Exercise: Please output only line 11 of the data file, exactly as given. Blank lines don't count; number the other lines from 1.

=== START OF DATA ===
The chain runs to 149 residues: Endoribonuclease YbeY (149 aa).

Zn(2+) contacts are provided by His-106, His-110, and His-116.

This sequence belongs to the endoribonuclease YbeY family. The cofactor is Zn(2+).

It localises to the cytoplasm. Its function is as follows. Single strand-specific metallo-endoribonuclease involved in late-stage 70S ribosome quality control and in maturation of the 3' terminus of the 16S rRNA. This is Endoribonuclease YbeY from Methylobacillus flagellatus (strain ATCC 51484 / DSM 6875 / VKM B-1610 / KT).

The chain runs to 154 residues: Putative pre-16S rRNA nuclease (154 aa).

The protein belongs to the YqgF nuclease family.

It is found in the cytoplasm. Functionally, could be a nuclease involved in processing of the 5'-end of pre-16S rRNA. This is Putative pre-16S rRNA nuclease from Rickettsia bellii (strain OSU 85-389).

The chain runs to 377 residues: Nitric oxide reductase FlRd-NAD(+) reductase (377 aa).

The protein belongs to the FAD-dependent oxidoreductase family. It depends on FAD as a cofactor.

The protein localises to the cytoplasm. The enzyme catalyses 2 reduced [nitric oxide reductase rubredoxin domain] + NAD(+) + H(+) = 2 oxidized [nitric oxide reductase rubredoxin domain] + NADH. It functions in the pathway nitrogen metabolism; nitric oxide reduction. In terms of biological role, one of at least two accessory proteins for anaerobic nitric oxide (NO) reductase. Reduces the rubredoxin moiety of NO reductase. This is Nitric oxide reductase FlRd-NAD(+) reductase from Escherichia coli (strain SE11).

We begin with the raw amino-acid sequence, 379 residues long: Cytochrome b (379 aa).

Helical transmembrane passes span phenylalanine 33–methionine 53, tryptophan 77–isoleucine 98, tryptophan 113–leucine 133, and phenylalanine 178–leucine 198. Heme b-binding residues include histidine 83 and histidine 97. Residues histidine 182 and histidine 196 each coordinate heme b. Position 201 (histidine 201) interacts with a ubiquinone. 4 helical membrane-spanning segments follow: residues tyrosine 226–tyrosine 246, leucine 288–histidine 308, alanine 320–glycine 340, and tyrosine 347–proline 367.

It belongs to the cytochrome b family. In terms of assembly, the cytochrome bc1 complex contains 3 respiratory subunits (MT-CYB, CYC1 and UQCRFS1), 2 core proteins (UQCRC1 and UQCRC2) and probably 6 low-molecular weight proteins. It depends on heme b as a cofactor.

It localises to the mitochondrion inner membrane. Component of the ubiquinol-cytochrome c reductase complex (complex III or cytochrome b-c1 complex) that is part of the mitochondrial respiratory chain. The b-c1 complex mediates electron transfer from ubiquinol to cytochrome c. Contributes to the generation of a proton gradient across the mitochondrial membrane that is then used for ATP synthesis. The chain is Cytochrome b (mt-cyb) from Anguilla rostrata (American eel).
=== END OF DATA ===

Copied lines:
We begin with the raw amino-acid sequence, 379 residues long: Cytochrome b (379 aa).